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As aesthetic and dermatology practices across the country (and the world) try to recover and rebuild in the wake of COVID-19, many are facing an unexpected challenge: A scarcity of employees.

Almost every office I consult with is encountering this issue. Many have openings for both front- and back-office positions, and despite having these roles posted on Indeed, LinkedIn, and other job portals for months, they receive little to no response. Of the few who do respond, many—incredibly—do not show up for interviews.

This problem doesn’t just exist in the dermatology and aesthetic industries; it’s widespread. The February 2022 Jobs Report by the National Federation of Independent Business found that 48 percent of small business owners—across all industries—had job openings they could not fill. Meanwhile, of those hiring, 93 percent reported receiving few or no qualified applicants.

Possible Causes

Reasons for this situation may be gleaned from a February 2022 survey the Pew Research Center conducted on employment trends. The nonpartisan fact tank released its survey findings in a March 9, 2022 report that highlights several reasons for why US workers quit their job in 2021. Based on survey feedback, the Pew Research Center found that low pay (63 percent) and no opportunities for advancement (63 percent) were the main reasons why Americans left their jobs. Other significant reasons included childcare issues (48 percent) and a lack of flexibility related to their work schedule (45 percent). A lower factor was employers requiring a COVID-19 vaccination (18 percent).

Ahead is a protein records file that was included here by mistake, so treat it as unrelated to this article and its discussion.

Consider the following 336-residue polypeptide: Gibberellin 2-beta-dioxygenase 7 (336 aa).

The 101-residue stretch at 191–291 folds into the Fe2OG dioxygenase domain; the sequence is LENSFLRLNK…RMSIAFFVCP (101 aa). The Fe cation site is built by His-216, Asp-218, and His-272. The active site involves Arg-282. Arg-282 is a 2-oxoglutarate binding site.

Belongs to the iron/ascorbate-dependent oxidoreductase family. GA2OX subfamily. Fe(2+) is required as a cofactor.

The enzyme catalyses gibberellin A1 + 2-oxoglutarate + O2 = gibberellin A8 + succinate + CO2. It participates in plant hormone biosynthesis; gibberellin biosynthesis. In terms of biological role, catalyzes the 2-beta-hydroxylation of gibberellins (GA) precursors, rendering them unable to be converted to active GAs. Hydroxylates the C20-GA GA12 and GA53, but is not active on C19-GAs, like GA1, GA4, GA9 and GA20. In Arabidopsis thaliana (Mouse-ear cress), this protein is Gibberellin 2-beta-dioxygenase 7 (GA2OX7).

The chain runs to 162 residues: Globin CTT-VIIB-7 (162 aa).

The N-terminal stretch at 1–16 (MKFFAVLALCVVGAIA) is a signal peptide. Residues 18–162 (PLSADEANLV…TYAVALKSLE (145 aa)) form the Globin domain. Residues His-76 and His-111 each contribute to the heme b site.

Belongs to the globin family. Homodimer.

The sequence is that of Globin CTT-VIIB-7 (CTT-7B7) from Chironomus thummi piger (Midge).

Tactics to Fill Your Openings

With so many possible reasons for today’s talent shortage, there are no easy solutions to this complicated problem. However, ahead are a few suggestions to help you attract more applicants in this challenging hiring market.

Highlight growth opportunities in your office

To entice candidates to join your team, highlight the long-term growth opportunities in your office. During job interviews, consider outlining typical career paths or have employees join and provide specific examples of how they have advanced within your office. Remember, candidates are interviewing you, as much as you are evaluating them.

Offer higher wages

Whenever employers say they can’t find the workers they need, what I hear them saying is they cannot find them at the wages they want to pay. Obviously, practices—like any business—are limited in the number of staff they can afford to hire, but if it’s possible, try investing in fewer team members at a higher wage to attract quality candidates. A higher base wage paired with a retention bonus (versus a signing bonus) can help with not only attracting candidates but keeping them if hired.

Allow for flexibility

There are a lot of talented workers out there who are underemployed or unemployed because they need flexibility that most employers don’t offer. They could include parents whose young children are in school only part of the day and adults taking care of an elderly relative.